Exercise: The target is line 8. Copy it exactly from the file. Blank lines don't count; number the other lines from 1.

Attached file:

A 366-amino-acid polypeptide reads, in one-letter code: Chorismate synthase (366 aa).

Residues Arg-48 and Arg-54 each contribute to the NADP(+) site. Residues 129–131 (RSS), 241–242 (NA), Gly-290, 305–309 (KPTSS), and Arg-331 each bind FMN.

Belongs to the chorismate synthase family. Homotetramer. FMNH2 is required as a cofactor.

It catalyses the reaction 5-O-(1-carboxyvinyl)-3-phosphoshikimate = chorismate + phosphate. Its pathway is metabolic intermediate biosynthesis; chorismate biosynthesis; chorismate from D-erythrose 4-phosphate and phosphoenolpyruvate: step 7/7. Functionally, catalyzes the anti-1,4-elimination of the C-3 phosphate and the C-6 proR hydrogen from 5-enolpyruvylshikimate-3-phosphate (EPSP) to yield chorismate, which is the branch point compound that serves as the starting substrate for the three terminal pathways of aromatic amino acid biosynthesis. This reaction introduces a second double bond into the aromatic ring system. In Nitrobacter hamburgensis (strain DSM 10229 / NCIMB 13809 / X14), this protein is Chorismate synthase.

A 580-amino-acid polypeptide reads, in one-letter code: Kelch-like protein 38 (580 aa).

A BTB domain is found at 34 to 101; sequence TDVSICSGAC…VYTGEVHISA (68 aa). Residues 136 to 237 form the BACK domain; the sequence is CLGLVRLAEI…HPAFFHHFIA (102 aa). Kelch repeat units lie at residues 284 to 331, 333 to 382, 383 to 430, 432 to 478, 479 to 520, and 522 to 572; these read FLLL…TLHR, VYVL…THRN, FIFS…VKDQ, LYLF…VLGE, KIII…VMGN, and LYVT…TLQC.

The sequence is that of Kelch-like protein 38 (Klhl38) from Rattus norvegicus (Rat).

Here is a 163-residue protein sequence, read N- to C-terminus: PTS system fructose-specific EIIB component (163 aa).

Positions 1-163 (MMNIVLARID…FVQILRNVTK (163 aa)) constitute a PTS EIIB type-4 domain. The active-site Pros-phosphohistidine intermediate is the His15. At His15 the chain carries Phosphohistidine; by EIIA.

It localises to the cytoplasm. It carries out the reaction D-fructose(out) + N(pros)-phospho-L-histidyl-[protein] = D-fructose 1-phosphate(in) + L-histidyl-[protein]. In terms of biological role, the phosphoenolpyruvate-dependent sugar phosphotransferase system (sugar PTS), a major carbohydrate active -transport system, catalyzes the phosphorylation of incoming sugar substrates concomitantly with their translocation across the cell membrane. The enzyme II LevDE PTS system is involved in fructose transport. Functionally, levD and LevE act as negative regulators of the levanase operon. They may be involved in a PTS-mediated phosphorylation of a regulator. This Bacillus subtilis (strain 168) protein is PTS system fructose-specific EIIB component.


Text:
Here is a 163-residue protein sequence, read N- to C-terminus: PTS system fructose-specific EIIB component (163 aa).